Archives for the month of: July, 2014

Confused EE

During my career, I’ve been involved with business environments where there was great concern about publicly sharing how the company was performing.

The underlying paranoia was that if “P&L” or strategic information was shared with employees of the organization, then that data might (would) somehow be used against the company by the competition.

My belief is that as a leader, whenever you attempt to conceal performance (or other essential) details from your team, that not only fosters an environment of distrust but further reduces employee engagement. A 2012 Forbes article noted that of engaged employees are 87% less likely to leave the organization than the disengaged.

In leading your team,  it is imperative that we take the next step beyond communicating visions, strategies and goals by candidly and consistently reporting how we are doing.  Not openly sharing performance results is akin to playing any sport with no scoreboard…why bother if we can’t determine who is winning?



Delegation Flow Chart

During decades of “management”, I couldn’t begin to count the number of times I’ve heard that phrase “it’s easier to do it myself.”

Although sometimes that may be true, in the long run, doing everything yourself is no formula for successful productivity.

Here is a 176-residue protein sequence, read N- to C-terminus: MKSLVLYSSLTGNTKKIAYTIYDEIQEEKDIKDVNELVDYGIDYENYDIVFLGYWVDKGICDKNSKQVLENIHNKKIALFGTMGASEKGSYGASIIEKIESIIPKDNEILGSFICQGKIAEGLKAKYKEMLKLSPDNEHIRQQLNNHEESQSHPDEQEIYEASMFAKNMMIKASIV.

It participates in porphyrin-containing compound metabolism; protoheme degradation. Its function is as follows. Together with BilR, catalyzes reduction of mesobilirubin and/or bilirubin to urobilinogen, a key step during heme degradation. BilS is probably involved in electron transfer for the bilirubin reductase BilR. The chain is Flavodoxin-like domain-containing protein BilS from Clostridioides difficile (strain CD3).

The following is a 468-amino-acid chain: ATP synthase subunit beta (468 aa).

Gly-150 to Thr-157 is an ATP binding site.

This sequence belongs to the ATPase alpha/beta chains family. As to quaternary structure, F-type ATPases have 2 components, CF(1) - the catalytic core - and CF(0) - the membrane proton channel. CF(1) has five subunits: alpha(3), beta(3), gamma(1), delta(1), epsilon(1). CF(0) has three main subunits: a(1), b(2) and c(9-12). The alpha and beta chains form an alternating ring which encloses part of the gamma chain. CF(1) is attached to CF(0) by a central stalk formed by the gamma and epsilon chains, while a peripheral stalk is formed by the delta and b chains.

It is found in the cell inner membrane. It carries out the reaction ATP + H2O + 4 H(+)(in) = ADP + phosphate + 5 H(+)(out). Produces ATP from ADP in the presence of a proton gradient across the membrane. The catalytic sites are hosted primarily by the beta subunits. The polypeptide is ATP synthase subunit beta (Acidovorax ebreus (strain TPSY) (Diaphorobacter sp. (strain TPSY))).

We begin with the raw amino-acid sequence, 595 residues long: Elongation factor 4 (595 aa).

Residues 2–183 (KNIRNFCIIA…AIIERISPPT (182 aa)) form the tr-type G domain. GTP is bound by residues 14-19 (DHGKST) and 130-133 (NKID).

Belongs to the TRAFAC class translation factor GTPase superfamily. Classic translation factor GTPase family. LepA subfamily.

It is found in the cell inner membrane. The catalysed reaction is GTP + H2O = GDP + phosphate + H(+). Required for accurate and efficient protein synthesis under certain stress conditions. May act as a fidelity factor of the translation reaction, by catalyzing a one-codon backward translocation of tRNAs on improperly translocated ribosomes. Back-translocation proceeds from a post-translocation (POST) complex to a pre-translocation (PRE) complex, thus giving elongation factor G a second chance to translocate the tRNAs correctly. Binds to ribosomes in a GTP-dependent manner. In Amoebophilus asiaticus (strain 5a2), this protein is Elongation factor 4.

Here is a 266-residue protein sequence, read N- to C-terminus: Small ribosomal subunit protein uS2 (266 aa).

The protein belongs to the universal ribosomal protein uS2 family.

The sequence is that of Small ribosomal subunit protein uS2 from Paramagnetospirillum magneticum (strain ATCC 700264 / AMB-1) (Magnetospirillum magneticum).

The flow chart nicely depicts the proper delegation process for a strong leader:

  1. Be able to perform any task that you are responsible for supervising
  2. Be able to demonstrate how to do it properly
  3. Be able to teach someone how to do it as you work together
  4. Be able to monitor their execution with constructive feedback
  5. Be able to praise your protégé for their accomplishment

Great leaders influence their team toward achievement through effective delegation.

One such person was Dwight Eisenhower who stated that “Leadership is the art of getting someone else to do something you want done because they want to do it.” Genius!!!

Dickens determination

Wow, was Charles Dickens ever ahead of his time when he made this declaration in the 1800’s!

The art of time management rightfully reinforced the importance of such traits as planning, proactivity, prioritizing and punctuality as essential in achieving your goals (see the blog on the 6 P’s for more).

In the late 1960’s, the computer industry introduced the concept of multitasking, the apparent improved performance by an individual via handling more than one task at the same time.

I recall an era when job seekers proudly touted multitasking as a skill on their resumes!

The reality is that multitasking results in wasted effort due to human context switching and apparently causing more errors due to insufficient attention.

A 2009 study by Hewlett-Packard revealed that multitaskers performed much worse at tasks involving cognitive processes and memory than did those who focused on single tasks.